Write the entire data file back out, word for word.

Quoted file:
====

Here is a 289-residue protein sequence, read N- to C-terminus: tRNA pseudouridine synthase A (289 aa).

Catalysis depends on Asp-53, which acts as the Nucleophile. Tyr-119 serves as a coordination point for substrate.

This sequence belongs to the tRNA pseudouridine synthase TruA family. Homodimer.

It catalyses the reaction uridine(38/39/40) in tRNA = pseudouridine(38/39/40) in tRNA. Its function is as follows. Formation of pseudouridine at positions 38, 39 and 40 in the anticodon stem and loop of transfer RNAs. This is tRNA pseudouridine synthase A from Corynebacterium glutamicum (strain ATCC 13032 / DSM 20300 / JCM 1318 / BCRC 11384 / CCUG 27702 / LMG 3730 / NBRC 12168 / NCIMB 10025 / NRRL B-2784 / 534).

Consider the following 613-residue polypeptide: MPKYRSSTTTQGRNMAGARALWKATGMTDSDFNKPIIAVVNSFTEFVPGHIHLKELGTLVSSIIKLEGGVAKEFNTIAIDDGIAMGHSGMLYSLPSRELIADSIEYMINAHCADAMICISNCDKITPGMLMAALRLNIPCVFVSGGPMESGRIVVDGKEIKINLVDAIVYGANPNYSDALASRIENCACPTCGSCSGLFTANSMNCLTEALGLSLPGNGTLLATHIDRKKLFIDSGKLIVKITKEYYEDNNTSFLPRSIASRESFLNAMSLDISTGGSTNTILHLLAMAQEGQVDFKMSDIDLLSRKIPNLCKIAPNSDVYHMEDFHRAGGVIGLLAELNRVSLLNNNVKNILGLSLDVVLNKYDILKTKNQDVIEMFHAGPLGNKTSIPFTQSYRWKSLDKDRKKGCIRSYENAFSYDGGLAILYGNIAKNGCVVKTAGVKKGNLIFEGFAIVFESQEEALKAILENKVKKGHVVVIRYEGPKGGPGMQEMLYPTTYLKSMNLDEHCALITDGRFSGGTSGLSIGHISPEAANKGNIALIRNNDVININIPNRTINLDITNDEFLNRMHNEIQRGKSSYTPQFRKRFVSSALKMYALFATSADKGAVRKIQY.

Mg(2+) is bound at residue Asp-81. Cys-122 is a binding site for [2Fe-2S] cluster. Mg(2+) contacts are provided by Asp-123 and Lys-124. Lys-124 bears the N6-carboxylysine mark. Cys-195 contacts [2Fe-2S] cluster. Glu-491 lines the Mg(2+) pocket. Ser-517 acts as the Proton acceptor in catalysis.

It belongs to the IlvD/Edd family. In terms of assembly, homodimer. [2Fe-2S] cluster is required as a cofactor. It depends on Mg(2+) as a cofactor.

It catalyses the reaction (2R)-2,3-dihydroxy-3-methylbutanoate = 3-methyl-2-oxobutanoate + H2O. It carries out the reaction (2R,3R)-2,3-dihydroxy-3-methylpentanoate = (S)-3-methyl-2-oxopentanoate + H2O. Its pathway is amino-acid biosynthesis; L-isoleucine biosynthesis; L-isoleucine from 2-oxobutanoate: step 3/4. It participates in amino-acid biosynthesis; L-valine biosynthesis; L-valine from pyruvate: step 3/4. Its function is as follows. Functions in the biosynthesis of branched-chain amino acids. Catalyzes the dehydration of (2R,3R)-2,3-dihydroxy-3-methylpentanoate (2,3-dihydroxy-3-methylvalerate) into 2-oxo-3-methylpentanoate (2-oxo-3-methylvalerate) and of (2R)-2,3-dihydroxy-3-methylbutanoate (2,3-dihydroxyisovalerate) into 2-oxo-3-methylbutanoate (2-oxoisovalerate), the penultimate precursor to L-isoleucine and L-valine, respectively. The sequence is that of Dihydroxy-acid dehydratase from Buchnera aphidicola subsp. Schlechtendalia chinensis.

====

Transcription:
Here is a 289-residue protein sequence, read N- to C-terminus: tRNA pseudouridine synthase A (289 aa).

Catalysis depends on Asp-53, which acts as the Nucleophile. Tyr-119 serves as a coordination point for substrate.

This sequence belongs to the tRNA pseudouridine synthase TruA family. Homodimer.

It catalyses the reaction uridine(38/39/40) in tRNA = pseudouridine(38/39/40) in tRNA. Its function is as follows. Formation of pseudouridine at positions 38, 39 and 40 in the anticodon stem and loop of transfer RNAs. This is tRNA pseudouridine synthase A from Corynebacterium glutamicum (strain ATCC 13032 / DSM 20300 / JCM 1318 / BCRC 11384 / CCUG 27702 / LMG 3730 / NBRC 12168 / NCIMB 10025 / NRRL B-2784 / 534).

Consider the following 613-residue polypeptide: MPKYRSSTTTQGRNMAGARALWKATGMTDSDFNKPIIAVVNSFTEFVPGHIHLKELGTLVSSIIKLEGGVAKEFNTIAIDDGIAMGHSGMLYSLPSRELIADSIEYMINAHCADAMICISNCDKITPGMLMAALRLNIPCVFVSGGPMESGRIVVDGKEIKINLVDAIVYGANPNYSDALASRIENCACPTCGSCSGLFTANSMNCLTEALGLSLPGNGTLLATHIDRKKLFIDSGKLIVKITKEYYEDNNTSFLPRSIASRESFLNAMSLDISTGGSTNTILHLLAMAQEGQVDFKMSDIDLLSRKIPNLCKIAPNSDVYHMEDFHRAGGVIGLLAELNRVSLLNNNVKNILGLSLDVVLNKYDILKTKNQDVIEMFHAGPLGNKTSIPFTQSYRWKSLDKDRKKGCIRSYENAFSYDGGLAILYGNIAKNGCVVKTAGVKKGNLIFEGFAIVFESQEEALKAILENKVKKGHVVVIRYEGPKGGPGMQEMLYPTTYLKSMNLDEHCALITDGRFSGGTSGLSIGHISPEAANKGNIALIRNNDVININIPNRTINLDITNDEFLNRMHNEIQRGKSSYTPQFRKRFVSSALKMYALFATSADKGAVRKIQY.

Mg(2+) is bound at residue Asp-81. Cys-122 is a binding site for [2Fe-2S] cluster. Mg(2+) contacts are provided by Asp-123 and Lys-124. Lys-124 bears the N6-carboxylysine mark. Cys-195 contacts [2Fe-2S] cluster. Glu-491 lines the Mg(2+) pocket. Ser-517 acts as the Proton acceptor in catalysis.

It belongs to the IlvD/Edd family. In terms of assembly, homodimer. [2Fe-2S] cluster is required as a cofactor. It depends on Mg(2+) as a cofactor.

It catalyses the reaction (2R)-2,3-dihydroxy-3-methylbutanoate = 3-methyl-2-oxobutanoate + H2O. It carries out the reaction (2R,3R)-2,3-dihydroxy-3-methylpentanoate = (S)-3-methyl-2-oxopentanoate + H2O. Its pathway is amino-acid biosynthesis; L-isoleucine biosynthesis; L-isoleucine from 2-oxobutanoate: step 3/4. It participates in amino-acid biosynthesis; L-valine biosynthesis; L-valine from pyruvate: step 3/4. Its function is as follows. Functions in the biosynthesis of branched-chain amino acids. Catalyzes the dehydration of (2R,3R)-2,3-dihydroxy-3-methylpentanoate (2,3-dihydroxy-3-methylvalerate) into 2-oxo-3-methylpentanoate (2-oxo-3-methylvalerate) and of (2R)-2,3-dihydroxy-3-methylbutanoate (2,3-dihydroxyisovalerate) into 2-oxo-3-methylbutanoate (2-oxoisovalerate), the penultimate precursor to L-isoleucine and L-valine, respectively. The sequence is that of Dihydroxy-acid dehydratase from Buchnera aphidicola subsp. Schlechtendalia chinensis.